SCA President Testifies About
Styrofoam Health Risks in Montgomery County
It’s one of those things that drive us all a little crazy—seeing plastic and styrofoam cups and food containers on the side of our roads, in our lakes and rivers, at our parks, and bulging out of garbage cans in fast food restaurants and at public events. It’s a highly visual symbol of environmental degradation, and waste—on multiple levels.
A bill in the Montgomery County Council would tackle one part of this problem. It would ban the use of styrofoam food containers and require that compostable or recyclable containers take their place at all commercial food establishments in the county—restaurants, grocery stores, cafeterias, etc. The legislation was introduced in September 2014 by Councilmember Hans Riemer and is co-sponsored by Councilmembers Marc Elrich and George Leventhal.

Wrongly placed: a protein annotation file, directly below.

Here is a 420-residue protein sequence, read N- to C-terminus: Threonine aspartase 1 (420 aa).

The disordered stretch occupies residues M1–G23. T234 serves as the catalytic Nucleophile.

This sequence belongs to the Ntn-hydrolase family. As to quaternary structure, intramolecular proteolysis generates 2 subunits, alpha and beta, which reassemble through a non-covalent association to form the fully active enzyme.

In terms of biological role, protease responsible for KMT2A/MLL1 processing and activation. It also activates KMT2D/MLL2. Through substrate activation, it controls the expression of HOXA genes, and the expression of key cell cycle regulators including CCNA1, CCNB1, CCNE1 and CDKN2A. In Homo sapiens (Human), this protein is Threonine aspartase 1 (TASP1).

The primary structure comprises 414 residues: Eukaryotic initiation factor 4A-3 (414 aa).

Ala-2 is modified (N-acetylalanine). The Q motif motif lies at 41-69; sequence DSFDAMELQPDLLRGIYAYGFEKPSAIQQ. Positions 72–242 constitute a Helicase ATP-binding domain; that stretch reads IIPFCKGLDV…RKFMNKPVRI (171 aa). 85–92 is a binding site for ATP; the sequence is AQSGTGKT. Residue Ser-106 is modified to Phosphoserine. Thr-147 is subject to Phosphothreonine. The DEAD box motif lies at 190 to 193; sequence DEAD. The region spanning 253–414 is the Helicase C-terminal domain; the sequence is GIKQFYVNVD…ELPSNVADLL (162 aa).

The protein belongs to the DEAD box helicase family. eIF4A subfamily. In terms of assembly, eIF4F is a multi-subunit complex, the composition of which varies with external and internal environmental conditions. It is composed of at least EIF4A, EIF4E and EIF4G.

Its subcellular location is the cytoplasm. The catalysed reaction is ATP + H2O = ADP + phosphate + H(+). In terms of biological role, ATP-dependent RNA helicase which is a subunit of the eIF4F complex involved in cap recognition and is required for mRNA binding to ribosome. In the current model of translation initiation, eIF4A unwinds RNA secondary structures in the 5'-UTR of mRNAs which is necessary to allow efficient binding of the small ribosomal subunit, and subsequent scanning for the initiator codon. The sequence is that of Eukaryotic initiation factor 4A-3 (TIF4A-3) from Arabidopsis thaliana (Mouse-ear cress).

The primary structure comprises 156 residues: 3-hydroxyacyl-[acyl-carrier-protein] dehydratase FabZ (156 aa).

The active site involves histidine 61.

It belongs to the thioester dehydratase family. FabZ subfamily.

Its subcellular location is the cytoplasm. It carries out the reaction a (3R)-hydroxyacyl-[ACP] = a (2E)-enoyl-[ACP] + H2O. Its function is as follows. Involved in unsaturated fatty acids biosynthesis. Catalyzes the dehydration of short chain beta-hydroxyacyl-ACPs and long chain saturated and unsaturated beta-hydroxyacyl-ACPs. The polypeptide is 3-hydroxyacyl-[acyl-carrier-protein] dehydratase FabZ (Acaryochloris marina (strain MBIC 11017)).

Beth Daly, SCA’s new president, testified in strong support of the bill at a country hearing on Oct. 14, on behalf of SCA and Montgomery Countryside Alliance (MCA). Passing the bill would be “an important step towards a healthier and less polluted Montgomery County,” she told the Council. The bill would also reduce the health risk that arises from discarded styrofoam and from burning styrofoam products in the country’s incinerator in Dickerson, in the heart of the Agricultural Reserve. Styrofoam doesn’t break down and styrene—a main ingredient in Styrofoam—is a known carcinogen.
Many cities and counties have already taken this step, including New York and Washington, D.C., and it’s being considered in Boston, Chicago, Boston, and Philadelphia.
Help us support this important legislation by making a donation to SCA today.